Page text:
People without a usual address staying temporarily with friends or family, and those in temporary accommodation (e.g., motel, hotel or night shelter);
People living in a single room, with no kitchen or bathroom of its own, in a private unlicensed boarding house; and
People ‘living rough’ on the night of Tuesday 9th August 2011.
For ‘rough sleepers’, the Census administrators engaged temporary officers called Special Collectors to go to places where these homeless people, including young homeless, can often be found. The Census administrators recruited some workers and volunteers from homeless services as Special Collectors, as well as people who were homeless at that time or who had been homeless. All people they encountered who had ‘no usual address’ were encouraged to answer ‘None’ for the question ‘Where does the person usually live?’ on the Census form, regardless of where they were staying that night. The Census officers worked closely with service organisations to locate boarding houses, refuges and hostels and accurately count the people staying in them. This collaborative approach seems to have developed, in part, from the work of the Homelessness Statistics Reference Group and identifying both adults and young people hitherto less likely to be accurately counted as “Absolute Homeless” (ABS 2012c). The approach was considered innovative internationally. It appears to have been relatively successful in improving the accuracy in counting homeless people, including homeless youth, within Australia (Table 14.1).
Homeless Persons 2006,2011
Rate per 10,000 of the population
Rate per 10,000 of the population
Age group (years)
Total homeless persons
Total homeless persons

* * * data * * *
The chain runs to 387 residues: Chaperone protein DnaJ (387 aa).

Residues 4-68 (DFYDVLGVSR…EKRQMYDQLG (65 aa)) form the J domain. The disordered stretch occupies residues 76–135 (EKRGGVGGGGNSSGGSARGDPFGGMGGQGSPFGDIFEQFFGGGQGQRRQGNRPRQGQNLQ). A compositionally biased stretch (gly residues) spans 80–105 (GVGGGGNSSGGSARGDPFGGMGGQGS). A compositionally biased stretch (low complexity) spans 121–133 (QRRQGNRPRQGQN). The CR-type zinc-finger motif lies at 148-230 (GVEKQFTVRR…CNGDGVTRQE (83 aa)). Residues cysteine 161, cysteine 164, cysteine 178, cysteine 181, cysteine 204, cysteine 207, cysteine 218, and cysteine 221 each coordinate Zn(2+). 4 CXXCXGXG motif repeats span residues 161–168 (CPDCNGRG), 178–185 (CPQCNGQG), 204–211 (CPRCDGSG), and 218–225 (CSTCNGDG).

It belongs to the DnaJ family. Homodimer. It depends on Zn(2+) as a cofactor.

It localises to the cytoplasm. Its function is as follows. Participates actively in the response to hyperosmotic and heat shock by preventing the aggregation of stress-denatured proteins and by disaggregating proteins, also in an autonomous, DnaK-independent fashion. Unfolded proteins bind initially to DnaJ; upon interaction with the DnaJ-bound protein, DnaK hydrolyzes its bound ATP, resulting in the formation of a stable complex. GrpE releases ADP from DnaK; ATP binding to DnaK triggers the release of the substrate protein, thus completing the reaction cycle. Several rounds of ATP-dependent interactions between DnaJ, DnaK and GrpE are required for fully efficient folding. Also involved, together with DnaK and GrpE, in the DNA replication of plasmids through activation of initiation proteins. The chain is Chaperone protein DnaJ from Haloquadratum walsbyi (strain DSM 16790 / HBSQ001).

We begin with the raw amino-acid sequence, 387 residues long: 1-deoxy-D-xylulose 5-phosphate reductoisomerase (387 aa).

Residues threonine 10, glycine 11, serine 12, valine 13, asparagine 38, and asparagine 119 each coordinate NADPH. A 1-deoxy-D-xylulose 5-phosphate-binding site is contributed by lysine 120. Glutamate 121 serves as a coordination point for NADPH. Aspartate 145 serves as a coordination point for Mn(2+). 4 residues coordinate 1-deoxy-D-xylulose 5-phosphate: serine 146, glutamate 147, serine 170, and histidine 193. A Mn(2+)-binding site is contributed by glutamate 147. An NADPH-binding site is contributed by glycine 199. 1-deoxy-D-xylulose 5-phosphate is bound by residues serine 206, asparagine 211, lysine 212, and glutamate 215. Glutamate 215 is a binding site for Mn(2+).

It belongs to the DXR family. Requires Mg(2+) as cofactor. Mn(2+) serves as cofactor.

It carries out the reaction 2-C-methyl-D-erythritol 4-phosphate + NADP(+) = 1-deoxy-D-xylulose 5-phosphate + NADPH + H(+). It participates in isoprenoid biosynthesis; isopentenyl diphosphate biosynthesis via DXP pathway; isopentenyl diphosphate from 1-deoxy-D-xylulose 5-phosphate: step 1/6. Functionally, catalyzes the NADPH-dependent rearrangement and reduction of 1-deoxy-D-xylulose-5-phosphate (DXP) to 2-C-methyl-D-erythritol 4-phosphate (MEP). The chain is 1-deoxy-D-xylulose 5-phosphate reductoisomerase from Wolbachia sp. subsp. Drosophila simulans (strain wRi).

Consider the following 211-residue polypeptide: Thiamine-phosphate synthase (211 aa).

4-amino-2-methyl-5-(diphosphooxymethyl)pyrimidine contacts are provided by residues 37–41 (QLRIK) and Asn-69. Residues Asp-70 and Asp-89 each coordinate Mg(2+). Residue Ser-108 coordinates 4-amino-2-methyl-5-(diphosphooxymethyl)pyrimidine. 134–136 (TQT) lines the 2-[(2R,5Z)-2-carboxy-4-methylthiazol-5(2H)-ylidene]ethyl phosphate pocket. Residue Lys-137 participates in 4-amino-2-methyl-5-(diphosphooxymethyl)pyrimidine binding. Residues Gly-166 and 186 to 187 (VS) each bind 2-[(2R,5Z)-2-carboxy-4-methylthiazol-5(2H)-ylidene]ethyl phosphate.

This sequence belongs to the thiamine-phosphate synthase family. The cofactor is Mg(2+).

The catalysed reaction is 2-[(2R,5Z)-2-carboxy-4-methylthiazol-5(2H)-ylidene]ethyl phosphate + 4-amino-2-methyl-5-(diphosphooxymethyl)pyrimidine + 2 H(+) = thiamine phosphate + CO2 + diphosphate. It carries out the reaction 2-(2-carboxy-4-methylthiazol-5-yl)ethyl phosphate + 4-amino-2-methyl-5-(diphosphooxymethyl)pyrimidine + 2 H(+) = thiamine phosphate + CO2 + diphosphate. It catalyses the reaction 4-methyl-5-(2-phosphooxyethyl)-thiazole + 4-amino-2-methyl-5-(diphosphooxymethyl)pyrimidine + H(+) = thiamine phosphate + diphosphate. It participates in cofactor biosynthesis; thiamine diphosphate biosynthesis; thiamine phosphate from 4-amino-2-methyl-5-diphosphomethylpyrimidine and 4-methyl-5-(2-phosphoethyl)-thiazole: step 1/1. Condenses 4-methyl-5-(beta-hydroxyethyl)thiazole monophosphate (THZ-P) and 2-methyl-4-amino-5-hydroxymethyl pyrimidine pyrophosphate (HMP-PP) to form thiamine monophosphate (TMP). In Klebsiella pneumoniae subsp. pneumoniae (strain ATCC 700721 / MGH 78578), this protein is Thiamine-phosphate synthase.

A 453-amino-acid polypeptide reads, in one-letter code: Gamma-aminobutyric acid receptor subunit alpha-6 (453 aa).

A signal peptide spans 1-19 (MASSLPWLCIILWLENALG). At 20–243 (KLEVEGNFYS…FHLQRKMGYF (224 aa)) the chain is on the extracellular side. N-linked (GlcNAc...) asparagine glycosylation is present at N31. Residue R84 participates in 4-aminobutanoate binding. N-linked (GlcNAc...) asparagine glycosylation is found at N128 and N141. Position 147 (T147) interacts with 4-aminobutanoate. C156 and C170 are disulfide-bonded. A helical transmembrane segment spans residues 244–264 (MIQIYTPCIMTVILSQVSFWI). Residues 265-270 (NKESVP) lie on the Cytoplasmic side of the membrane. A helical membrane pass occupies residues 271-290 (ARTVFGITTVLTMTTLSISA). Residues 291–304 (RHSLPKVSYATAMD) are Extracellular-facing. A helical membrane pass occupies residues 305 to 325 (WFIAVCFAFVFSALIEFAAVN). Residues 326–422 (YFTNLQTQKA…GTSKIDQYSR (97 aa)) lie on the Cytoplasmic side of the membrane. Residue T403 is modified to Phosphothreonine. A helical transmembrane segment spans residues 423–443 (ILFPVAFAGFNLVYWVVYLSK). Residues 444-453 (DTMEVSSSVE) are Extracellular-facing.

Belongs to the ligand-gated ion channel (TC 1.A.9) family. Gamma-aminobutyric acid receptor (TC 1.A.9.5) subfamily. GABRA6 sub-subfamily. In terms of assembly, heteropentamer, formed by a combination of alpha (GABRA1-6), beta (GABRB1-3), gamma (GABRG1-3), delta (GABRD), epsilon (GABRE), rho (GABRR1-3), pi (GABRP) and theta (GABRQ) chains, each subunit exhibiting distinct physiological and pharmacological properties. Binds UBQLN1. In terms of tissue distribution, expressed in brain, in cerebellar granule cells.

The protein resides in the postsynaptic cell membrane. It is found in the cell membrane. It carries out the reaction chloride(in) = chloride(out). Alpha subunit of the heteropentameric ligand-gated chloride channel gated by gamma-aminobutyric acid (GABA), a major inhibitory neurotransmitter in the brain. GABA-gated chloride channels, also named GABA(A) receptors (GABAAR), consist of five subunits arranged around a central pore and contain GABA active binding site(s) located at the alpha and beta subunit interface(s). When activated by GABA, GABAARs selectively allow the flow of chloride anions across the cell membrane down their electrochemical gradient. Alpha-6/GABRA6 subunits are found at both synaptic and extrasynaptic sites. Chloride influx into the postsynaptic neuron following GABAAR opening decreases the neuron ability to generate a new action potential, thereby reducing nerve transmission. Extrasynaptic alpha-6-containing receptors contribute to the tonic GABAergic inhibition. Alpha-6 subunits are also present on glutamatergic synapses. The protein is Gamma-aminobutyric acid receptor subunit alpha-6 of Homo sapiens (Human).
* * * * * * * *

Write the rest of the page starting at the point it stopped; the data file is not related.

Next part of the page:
Notwithstanding their acknowledged limitations, ABS census data, and that derived from the Special Homelessness Data Collection, are generally accepted as the most reliable sources of information on Australian youth homelessness. However, considerable caution should clearly be applied in interpreting census figures, particularly given limitations and discontinuity of data collection approaches over time. This must contextualise our examination of the most recent ABS 2011 Census data, when it was estimated that around 43 % of the total homeless population in Australia was under the age of 25 years (ABS 2012c; AIHW 2012a, b). The figures collected at that time suggest that the number of young homeless people per 10,000 people in the general population aged 19–24 increased from 75.4 in 2006 to 88.0 in 2011. Figures suggest a slightly lesser increase in those aged 12–18 years from 51.1 in 2006 per 10,000 to 55.9 in 2011.
The number of homeless people aged 12–24 years counted in the two most recent Census statistics increased from 21,943 in 2006 to 26,239 in 2011, an overall increase of 4,296 young people or 7.9 %. It would appear that young people aged between 12 and 18 have, for some years, been the single largest group experiencing homelessness in Australia (ABS 2012a).
Whilst ABS census data is often presented as currently the most reliable sources of information on Australian youth homelessness, there is an alternative view. It has been suggested by some in the sector that the most realistic way to estimate youth homelessness may be to look at levels of help-seeking by young people presenting to Specialist Homeless Services (SHS) (AIHW 2013). The Australian Institute of Health and Welfare (AIHW) coordinates Homelessness Data Collection. SHS provide client information to the AIHW through an online reporting mechanism called the Specialist Homelessness Online Reporting (SHOR). This new data collection approach was established only in 2011, but holds promise for future estimation of youth homelessness. Of the requests made for assistance in 2012–2013, 45,000 were initiated by young people aged between 15 and 24 years (AIHW 2013). This constitutes an estimated 20 % of the total homeless population and is a considerably higher figure than the ABS Census data. Sixty three percent of those seeking help were female. It is important to recognise that many young people who are homeless do not seek assistance from SHS which suggests that these figures are likely to be a considerable underestimate of the total in need (AIHW 2013; YFoundations 2014).
14.4 Profile of Homeless Youth
There are a variety of reasons why children and young people become homeless that are often outside of the control of the young person. The general public often has a view that young homeless people are run-aways and could really return home if they wanted to. In reality many young people become homeless due to family breakdown, family violence and child abuse. National Youth Coalition for Housing, NYCH (2014)